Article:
The object of this study was to assess the impact of the COVID-19 pandemic on early childhood vaccination coverage in Alberta, a western Canadian province, which has a population of 4.4 million and approximately 50 000 births annually.
In this retrospective cohort study, population-based administrative health data were analysed to determine the vaccination coverage for measles-containing, pertussis-containing and rotavirus vaccines. We measured monthly and cumulative vaccine coverage. We assessed the absolute difference in monthly and cumulative coverage for each vaccine dose by comparing children due for vaccination in each month of 2019 and 2020, with follow-up to determine if missed doses were caught up later. We included 114 178 children in the 2019 analysis cohort and 106 530 children in the 2020 analysis cohort.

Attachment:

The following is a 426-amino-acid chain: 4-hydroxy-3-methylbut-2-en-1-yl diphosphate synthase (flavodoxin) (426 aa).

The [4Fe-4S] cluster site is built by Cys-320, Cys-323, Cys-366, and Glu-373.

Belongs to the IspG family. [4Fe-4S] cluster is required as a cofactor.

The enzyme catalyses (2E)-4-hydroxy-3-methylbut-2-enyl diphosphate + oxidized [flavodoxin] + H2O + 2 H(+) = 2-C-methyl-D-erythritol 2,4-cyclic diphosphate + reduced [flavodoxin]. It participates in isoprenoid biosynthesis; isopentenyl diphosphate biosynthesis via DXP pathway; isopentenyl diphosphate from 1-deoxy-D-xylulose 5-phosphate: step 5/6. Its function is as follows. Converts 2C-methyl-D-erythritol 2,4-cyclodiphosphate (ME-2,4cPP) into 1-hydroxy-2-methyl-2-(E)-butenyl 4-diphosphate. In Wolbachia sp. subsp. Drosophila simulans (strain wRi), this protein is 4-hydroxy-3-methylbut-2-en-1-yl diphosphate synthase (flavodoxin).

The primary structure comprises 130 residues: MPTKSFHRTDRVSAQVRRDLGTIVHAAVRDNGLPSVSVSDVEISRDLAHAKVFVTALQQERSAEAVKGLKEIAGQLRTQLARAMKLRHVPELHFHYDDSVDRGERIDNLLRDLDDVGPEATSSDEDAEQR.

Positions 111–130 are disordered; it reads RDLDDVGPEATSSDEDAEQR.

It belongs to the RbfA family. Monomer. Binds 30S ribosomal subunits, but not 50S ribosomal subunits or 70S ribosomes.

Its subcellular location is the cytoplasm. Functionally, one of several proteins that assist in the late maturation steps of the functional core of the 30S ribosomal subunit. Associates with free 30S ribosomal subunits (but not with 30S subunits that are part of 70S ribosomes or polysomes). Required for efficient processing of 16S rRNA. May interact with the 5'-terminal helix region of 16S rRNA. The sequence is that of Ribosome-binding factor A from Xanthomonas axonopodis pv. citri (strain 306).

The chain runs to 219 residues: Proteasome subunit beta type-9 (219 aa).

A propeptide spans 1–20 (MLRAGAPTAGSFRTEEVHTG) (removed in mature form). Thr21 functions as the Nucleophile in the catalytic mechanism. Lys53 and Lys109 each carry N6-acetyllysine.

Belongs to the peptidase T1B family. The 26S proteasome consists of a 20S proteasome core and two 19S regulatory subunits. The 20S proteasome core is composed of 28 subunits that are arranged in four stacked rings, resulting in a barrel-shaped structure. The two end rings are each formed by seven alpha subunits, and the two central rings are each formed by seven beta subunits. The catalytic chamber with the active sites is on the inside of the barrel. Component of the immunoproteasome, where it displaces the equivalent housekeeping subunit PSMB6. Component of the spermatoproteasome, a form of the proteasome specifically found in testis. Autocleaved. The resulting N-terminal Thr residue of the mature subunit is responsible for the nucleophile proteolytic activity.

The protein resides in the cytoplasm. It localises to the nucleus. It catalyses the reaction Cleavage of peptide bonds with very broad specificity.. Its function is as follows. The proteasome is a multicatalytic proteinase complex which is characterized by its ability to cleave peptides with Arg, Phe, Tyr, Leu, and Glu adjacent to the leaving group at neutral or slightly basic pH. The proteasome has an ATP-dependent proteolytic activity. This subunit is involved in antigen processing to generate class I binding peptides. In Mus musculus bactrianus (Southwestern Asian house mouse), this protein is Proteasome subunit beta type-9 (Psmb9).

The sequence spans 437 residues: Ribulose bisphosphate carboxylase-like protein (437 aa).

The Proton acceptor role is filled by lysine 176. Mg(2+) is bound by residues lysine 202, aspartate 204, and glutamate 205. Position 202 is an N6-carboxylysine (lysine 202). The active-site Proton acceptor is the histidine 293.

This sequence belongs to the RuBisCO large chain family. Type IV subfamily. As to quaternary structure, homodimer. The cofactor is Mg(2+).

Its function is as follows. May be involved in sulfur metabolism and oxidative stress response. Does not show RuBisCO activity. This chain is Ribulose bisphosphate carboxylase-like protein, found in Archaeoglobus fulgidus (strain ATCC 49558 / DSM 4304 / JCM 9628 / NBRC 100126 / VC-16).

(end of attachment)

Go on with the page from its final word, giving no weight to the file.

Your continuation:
Monthly vaccination coverage in 2020 was higher than 2019 until March, when coverage significantly declined. Comparing April 2020 to 2019, coverage was 9.9% (95% CI 7.9% to 12.0%) lower for measles vaccine; 4.9% (95% CI 3.3% to 6.5%), 7.1% (95% CI 5.2% to 9.1%), 5.2% (95% CI 3.1% to 7.4%) and 8.8% (95% CI 6.6% to 10.9%) lower for first, second, third and fourth doses of pertussis-containing vaccine, respectively; and 4.0% (95% CI 2.3% to 5.7%), 7.1% (95% CI 5.1% to 9.2%) and 4.6% (95% CI 2.4% to 6.7%) lower for first, second and third doses of rotavirus vaccine, respectively. Monthly coverage improved during May to July 2020; however, some doses experienced a second decline during September to October 2020. The cumulative coverage analysis showed that the measles-containing vaccine had the largest difference in coverage at the end of follow-up. Children who were due for vaccination early in the pandemic and in Fall 2020, especially those due for measles vaccination, may require additional catch-up.